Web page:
Brian Fenton: ‘I play Gaelic football for that roar’
Dublin star doesn’t believe championship will be the same without the crowds
Brian Fenton (centre) celebrates Dublin’s win over Kerry in the All-Ireland final replay at Croke Park last September. Photograph: James Crombie/Inpho
This was not the way Brian Fenton intended to go unbeaten with Dublin for another championship summer. Some football would be better than none at all, only without the buzzing crowds and bright afternoons it simply won’t be the same.
With confirmation this week of no intercounty activity before October at the earliest, it will be getting cold and dark before Fenton plays any more football with Dublin this year, if at all. He’s perfectly understanding of that in the face of something like Covid-19, but also gives the sense a championship summer belongs in or at least around its proper place.
“It’s certainly been difficult,” Fenton says of the GAA’s decisions around trying to plan for something. “At the start you were gauging it off world sport, and this is purely my personal view, like when they cancelled the Olympics, things like that, you’re sort of saying how can the GAA be the exception?
“But what can the GAA do really, other than base it off the HSE guidelines? As a player, of course you would love to be told it’s on or off, be ready for this date, but nobody is in a position to give that information.”
With his now five senior All-Irelands in a row, four All Stars, plus the 2018 Footballer of the Year award, Fenton turned 27 in March, and this month marks the six years since he made his championship debut in the win over Longford in 2015. He hasn’t lost a championship match since (winning 36, for those who are counting). Knockout or backdoor, limited capacity or behind closed doors, he also admits it’s going to be hard for the GAA to please everyone, whatever the eventual outcome.
“Luckily that’s not for me to decide, but I play Gaelic football for that roar, since I was 16, so it would be funny, and certainly difficult, to play behind closed doors. I don’t know would it sell to the players? From a personal point of view I would certainly prefer to be playing in front of a crowd.
“For sure, a knockout would also put everything on the line, pose different challenges, but it would be exciting if the crowds were able to be there. But you’d want it done the right way, and not forced into the few weeks before Christmas.”
With Dublin originally poised to make the league final, Fenton also admits he was “flying-fit” before everything was put on hold; for now it’s all about maintenance. “Initially, I was flying-fit yeah, never fitter actually, and thinking this was great. We’d had that delayed return after the holiday, into the league. I still feel good, but the foot has been taken off. I’m still around 80 per cent fit, but with no exact date, it’s hard to sustain that. We’ll all be trying to peak if games do resume, but for now it’s more maintenance, a little gym work.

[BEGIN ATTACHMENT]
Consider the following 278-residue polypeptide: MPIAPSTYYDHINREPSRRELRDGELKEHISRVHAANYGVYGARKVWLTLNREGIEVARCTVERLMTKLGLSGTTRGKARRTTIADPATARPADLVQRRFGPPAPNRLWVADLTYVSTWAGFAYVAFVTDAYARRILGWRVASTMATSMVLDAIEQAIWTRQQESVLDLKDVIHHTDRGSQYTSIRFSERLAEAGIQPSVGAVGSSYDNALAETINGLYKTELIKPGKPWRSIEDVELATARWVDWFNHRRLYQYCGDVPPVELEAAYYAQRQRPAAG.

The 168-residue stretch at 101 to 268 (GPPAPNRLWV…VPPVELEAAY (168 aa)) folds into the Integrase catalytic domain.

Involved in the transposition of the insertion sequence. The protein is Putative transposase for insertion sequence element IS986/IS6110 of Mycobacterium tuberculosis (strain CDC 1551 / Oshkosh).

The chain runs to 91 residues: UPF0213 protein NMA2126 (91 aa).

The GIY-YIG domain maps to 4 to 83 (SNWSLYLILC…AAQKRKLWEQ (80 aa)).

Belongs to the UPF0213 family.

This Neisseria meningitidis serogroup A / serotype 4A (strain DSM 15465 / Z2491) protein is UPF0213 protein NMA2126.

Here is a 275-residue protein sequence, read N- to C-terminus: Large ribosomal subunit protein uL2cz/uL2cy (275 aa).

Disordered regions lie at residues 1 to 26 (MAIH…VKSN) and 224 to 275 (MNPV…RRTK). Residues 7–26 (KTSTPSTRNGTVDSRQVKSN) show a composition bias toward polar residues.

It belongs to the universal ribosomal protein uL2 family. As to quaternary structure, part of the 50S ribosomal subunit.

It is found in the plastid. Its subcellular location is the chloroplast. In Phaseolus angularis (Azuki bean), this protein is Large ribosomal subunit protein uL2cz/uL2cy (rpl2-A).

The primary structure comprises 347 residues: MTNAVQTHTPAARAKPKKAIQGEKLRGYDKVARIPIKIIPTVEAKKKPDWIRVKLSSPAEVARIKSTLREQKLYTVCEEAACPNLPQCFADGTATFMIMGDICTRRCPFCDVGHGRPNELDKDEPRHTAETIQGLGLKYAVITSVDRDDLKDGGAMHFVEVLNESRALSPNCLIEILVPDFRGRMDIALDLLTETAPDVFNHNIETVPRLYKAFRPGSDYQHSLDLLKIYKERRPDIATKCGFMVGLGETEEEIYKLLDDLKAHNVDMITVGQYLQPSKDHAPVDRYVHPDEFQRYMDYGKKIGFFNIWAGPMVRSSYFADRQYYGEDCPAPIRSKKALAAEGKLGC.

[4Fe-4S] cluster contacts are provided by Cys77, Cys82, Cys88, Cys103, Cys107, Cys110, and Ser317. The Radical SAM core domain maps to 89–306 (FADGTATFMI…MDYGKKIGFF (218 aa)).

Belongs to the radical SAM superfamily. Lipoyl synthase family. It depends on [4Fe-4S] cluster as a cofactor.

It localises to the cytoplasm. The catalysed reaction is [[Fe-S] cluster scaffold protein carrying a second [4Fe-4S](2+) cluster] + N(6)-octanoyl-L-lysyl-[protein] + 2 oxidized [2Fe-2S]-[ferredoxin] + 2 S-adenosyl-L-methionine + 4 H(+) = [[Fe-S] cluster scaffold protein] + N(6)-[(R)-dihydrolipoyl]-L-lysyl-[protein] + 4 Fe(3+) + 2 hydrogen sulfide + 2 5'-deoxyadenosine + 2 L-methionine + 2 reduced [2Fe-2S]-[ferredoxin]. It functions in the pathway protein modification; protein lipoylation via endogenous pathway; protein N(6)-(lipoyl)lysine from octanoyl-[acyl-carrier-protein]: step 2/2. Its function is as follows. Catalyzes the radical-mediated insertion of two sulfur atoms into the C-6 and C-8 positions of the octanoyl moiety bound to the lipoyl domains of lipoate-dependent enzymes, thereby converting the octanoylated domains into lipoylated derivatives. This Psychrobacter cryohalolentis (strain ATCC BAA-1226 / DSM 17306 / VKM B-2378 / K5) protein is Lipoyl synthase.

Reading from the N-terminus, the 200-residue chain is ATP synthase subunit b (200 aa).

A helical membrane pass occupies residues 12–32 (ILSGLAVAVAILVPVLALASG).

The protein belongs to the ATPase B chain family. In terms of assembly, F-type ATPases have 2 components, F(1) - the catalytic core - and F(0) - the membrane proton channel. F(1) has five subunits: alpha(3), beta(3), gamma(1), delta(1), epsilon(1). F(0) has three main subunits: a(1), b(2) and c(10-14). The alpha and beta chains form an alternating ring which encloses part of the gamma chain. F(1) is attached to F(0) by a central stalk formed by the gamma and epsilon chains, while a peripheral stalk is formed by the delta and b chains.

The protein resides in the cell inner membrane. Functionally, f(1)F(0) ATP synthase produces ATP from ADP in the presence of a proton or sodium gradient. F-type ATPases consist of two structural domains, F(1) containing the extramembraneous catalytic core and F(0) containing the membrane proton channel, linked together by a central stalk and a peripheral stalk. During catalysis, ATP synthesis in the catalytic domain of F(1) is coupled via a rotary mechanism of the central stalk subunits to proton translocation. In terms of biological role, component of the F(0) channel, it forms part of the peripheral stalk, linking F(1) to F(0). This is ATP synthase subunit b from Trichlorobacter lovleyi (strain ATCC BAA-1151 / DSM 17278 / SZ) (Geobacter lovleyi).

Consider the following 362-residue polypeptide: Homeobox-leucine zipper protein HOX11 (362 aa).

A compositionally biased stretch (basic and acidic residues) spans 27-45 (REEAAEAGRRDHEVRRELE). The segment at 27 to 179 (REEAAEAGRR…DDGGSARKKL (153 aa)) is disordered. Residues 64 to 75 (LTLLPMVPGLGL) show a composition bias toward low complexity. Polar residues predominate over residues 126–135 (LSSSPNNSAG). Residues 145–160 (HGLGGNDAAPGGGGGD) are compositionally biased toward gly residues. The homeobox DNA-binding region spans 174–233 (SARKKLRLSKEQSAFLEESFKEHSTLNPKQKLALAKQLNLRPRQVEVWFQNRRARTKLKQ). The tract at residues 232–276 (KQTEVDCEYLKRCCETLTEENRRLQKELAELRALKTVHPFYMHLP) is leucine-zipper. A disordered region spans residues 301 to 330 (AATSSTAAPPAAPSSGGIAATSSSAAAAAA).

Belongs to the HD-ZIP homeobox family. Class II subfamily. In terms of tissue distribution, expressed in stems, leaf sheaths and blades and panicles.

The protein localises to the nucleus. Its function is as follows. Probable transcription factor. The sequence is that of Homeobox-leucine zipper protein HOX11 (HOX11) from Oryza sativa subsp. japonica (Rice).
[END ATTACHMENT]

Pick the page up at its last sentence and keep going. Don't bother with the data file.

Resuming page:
“It has given also me an extra appreciation for being with the group, something maybe I’d taken for granted. That I’d always be with the lads during the week.
“It’s certainly given me a sense of how much I miss training, with the club and county. I’d give anything just to be out there. The social life too, which was part of football, and also just watching sport. You miss all that too.
“But I wouldn’t say it’s been a struggle, Dublin have been very good, given us a template of training to do around our own schedule. Of course motivation ebbs and flows, even when you are with Dublin, and there have been some periods when I’ve sat back and had a beer. But I certainly haven’t been down in the dumps over this period. Thankfully I’ve stayed quite positive, and with no real date in sight, we might ramp it up if we get that.
“I’ve also had a couple of college assignments and home exams [for his MA in business management at UCD], to keep me occupied. And I’ve been watching some GAA All-Ireland Gold too. I got a text one night from my dad, who was watching Derry against in an Ulster final 1991, or 1992, and he just said: ‘Watch Anthony Tohill and Learn’.”
Fenton was speaking by phone to help launch of R.E.S.T, a new mental fitness campaign developed by the GPA and WGPA in partnership with the mental health charity, Pieta, with a reminder of the importance of Routine, Exercise, Sleep and Talk during the pandemic. To find out more about Pieta’s Darkness Into Light Sunrise Appeal this weekend see www.darknessintolight.ie